at the time. Indeed it was only three days 
after the appearance of President Wilson be- 
fore the Senate with his plan for a league of 
nations to secure and assure justice and peace 
for all nations. This infamous note was even 
brought to the United States and was to be 
carried across the border into Mexico, a coun- 
try with which we were not at war and with 
which the President was doing his utmost to 
maintain peace. 

It is impossible to give the entire message 
but the following extracts will reveal its char- 
acter : 



*' Berlin, January 19, 1917. 

**0n February 1 we intend to begin submarine 
war unrestricted. In spite of this it is our intention 
to keep neutral the United States of America. 

'^If this attempt is not successful we propose an 
alliance on the following basis with Mexico, — That 
we shall make war together and together make peace. 
"We shall give general financial support and it is 
understood that Mexico is to reconquer the lost ter- 
ritory in New Mexico, Texas and Arizona. The de- 
tails are left to you for settlement.** 

The German Secretary then goes on to in- 
strnct the German Minister in Mexico to open 
secret negotiations with Carranza just as soon 
as it is plain that the proposed U-boat cam- 
paign brings the United States into the war 
and also to get Carranza to draw Japan into 
the proposed war against us.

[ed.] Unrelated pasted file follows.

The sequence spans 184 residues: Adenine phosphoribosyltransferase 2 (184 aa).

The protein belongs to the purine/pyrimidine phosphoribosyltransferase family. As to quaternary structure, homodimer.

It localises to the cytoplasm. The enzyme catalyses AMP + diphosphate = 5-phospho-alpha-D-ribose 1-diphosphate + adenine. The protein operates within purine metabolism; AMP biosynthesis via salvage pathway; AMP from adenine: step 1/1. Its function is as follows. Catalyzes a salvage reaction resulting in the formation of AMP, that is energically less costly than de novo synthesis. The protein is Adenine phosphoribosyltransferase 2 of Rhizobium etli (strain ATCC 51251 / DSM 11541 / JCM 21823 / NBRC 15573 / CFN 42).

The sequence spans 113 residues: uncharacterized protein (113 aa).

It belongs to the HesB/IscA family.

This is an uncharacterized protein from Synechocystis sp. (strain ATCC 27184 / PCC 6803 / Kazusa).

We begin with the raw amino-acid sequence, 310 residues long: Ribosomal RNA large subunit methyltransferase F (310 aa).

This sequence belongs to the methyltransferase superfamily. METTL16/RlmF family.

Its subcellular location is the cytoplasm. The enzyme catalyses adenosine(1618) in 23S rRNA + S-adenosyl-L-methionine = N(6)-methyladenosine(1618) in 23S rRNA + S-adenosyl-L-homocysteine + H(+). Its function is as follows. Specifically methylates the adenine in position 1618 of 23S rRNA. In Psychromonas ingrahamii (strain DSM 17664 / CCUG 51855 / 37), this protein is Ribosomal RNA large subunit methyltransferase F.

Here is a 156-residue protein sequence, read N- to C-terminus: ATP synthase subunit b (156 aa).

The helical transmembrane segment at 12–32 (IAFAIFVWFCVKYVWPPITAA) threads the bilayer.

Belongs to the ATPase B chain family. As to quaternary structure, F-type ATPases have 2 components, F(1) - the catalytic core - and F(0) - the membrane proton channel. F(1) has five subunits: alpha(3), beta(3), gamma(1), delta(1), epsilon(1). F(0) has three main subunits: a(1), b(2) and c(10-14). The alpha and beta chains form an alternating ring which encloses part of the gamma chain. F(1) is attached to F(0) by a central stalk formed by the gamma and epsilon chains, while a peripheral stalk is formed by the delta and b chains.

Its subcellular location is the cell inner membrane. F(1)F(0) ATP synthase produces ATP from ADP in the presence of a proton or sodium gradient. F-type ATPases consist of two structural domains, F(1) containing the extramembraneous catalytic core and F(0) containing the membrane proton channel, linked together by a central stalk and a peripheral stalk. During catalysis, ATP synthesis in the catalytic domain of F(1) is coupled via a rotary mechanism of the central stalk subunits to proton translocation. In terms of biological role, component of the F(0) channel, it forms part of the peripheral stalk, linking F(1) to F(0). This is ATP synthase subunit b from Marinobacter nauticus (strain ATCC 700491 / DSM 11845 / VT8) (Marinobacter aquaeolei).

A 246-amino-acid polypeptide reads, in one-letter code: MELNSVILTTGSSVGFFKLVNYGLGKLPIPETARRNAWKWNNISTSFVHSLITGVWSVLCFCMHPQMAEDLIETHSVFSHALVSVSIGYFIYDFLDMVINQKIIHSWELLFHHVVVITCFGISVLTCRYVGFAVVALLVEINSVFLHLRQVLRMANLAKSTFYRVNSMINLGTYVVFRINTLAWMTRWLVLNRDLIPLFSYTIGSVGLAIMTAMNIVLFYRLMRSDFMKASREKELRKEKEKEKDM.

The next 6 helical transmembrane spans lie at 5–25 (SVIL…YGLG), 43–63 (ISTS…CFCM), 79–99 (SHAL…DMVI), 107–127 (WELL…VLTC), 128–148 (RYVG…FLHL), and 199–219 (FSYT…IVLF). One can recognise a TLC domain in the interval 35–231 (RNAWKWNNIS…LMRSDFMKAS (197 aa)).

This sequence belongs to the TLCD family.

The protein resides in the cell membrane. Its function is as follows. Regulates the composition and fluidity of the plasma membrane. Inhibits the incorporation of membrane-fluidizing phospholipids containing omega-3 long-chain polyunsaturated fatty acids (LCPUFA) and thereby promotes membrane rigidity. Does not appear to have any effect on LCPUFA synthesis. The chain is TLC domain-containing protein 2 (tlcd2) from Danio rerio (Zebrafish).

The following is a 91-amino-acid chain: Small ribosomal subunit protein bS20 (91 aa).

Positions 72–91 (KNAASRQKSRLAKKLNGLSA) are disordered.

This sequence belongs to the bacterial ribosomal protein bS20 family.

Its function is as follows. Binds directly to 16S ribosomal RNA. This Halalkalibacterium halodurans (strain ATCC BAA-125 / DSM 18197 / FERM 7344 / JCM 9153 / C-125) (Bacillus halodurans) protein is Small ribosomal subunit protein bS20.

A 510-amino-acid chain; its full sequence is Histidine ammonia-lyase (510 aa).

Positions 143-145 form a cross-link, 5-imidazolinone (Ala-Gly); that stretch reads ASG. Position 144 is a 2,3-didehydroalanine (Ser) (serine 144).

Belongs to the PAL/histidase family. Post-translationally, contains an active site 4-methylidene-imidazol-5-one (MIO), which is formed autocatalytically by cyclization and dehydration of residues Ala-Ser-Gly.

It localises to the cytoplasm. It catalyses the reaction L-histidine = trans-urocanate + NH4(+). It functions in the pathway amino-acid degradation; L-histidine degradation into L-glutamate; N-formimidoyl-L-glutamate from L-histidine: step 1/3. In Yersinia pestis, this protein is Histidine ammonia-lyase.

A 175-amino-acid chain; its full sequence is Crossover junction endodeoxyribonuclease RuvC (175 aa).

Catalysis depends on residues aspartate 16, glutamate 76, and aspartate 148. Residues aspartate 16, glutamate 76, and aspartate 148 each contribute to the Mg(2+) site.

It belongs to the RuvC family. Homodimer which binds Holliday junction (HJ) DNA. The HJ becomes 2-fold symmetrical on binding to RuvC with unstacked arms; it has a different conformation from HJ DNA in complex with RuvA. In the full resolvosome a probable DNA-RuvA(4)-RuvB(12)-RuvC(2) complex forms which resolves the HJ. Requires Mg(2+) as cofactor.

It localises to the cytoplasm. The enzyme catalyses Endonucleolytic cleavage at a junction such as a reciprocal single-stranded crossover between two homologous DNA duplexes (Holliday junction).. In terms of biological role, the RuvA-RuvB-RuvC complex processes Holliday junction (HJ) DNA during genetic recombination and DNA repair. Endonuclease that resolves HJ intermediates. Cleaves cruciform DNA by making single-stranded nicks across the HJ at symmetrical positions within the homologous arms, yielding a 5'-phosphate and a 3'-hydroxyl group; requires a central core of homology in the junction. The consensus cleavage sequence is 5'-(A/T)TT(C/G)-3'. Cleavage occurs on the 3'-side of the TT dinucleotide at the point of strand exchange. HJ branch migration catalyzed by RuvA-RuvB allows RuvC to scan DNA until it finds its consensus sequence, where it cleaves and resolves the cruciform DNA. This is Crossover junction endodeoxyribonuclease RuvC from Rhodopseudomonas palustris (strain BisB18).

Just how the Government obtained this note 
will not be known until an explanation is given 
later, but its authorized publication by Secre- 
tary Lansing instantly aroused an intense feel- 
ing of anger throughout the country. For a 
** friendly'^ nation to be plotting against a 
** friend," to attempt to use that nation even 



then as a base of operations against its peace 
and security, to say nothing of the plan to in- 
duce still another friendly power to attack us, 
outraged our every sense of decency and jus- 
tice. A cry of anger and dismay was heard on 
every side — except perhaps from certain pro- 
Germans who weakly protested that **the letter 
was a palpable forgery, too apparent to be 
read under any other supposition than that 
the German Secretary never wrote such a piece 
of work.'' 

The dismay of these friends of Germany can 
only be imagined when Secretary Zimmerman 
boldly acknowledged that he had written the 
letter. He even defended himself in doing so. 
As if that were not sufficient, he proceeded to 
complain because the United States had inter- 
cepted the letter, for the Mexican President 
had quickly declared his ignorance of any such 
message. It is difficult to say whether the calm 
assurance of Zimmerman that he was the 
writer or his childish whining that the United 
States had no right to intercept even such 
treacherous messages if they chanced to be 



written by Germany, produced the greater con- 
sternation. The inability of Germany to com- 
prehend why any nation should object to any- 
thing Germany wanted to do or say was itself 
beyond the ability of a civilized people to un- 
derstand. It was perhaps the most sublime 
impudence the world ever has witnessed. 



Why Amebica Went to Wae with Germany 

A state of war had been declared April 5, 
1917, to exist between the United States and 
the Imperial German Government. There is